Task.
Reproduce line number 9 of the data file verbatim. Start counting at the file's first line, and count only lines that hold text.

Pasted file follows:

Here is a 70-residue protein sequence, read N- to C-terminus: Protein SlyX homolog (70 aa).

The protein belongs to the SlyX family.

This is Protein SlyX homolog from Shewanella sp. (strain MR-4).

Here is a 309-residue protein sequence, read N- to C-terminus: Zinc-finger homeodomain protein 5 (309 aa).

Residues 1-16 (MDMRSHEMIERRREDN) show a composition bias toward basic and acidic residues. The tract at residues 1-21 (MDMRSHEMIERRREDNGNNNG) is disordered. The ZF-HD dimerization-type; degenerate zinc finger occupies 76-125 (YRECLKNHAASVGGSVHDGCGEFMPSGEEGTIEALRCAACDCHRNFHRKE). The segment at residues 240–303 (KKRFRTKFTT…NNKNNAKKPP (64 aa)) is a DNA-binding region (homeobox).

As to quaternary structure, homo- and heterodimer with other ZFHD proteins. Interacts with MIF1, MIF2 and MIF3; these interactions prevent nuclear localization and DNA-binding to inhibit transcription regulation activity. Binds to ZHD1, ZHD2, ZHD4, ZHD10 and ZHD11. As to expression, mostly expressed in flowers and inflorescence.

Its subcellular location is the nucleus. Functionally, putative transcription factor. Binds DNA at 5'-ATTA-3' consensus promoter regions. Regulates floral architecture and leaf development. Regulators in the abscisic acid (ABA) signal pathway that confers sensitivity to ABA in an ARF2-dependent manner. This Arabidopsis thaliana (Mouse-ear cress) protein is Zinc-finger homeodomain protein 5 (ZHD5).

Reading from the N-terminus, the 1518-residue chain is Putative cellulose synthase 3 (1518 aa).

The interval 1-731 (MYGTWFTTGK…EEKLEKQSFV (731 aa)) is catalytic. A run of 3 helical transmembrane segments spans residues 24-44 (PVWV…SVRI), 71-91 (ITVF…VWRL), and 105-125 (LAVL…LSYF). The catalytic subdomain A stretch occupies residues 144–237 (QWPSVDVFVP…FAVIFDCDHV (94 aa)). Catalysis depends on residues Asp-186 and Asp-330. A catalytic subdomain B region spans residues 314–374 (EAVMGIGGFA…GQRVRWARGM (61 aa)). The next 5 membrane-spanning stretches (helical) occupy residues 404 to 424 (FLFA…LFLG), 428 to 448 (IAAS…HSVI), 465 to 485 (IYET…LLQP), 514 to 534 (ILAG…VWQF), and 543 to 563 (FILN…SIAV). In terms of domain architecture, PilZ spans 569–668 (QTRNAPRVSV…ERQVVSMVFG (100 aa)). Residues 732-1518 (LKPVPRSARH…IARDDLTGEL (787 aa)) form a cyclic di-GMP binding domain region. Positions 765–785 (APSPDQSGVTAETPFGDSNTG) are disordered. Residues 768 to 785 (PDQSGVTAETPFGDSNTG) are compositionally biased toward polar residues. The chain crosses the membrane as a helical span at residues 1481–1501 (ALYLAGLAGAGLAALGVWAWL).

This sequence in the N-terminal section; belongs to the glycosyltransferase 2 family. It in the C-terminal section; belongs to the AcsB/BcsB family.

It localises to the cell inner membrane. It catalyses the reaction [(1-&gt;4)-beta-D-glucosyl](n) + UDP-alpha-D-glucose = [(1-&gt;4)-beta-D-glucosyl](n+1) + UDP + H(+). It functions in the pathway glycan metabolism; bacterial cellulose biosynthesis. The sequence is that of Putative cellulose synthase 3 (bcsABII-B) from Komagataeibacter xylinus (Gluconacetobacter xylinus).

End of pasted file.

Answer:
The interval 1-731 (MYGTWFTTGK…EEKLEKQSFV (731 aa)) is catalytic. A run of 3 helical transmembrane segments spans residues 24-44 (PVWV…SVRI), 71-91 (ITVF…VWRL), and 105-125 (LAVL…LSYF). The catalytic subdomain A stretch occupies residues 144–237 (QWPSVDVFVP…FAVIFDCDHV (94 aa)). Catalysis depends on residues Asp-186 and Asp-330. A catalytic subdomain B region spans residues 314–374 (EAVMGIGGFA…GQRVRWARGM (61 aa)). The next 5 membrane-spanning stretches (helical) occupy residues 404 to 424 (FLFA…LFLG), 428 to 448 (IAAS…HSVI), 465 to 485 (IYET…LLQP), 514 to 534 (ILAG…VWQF), and 543 to 563 (FILN…SIAV). In terms of domain architecture, PilZ spans 569–668 (QTRNAPRVSV…ERQVVSMVFG (100 aa)). Residues 732-1518 (LKPVPRSARH…IARDDLTGEL (787 aa)) form a cyclic di-GMP binding domain region. Positions 765–785 (APSPDQSGVTAETPFGDSNTG) are disordered. Residues 768 to 785 (PDQSGVTAETPFGDSNTG) are compositionally biased toward polar residues. The chain crosses the membrane as a helical span at residues 1481–1501 (ALYLAGLAGAGLAALGVWAWL).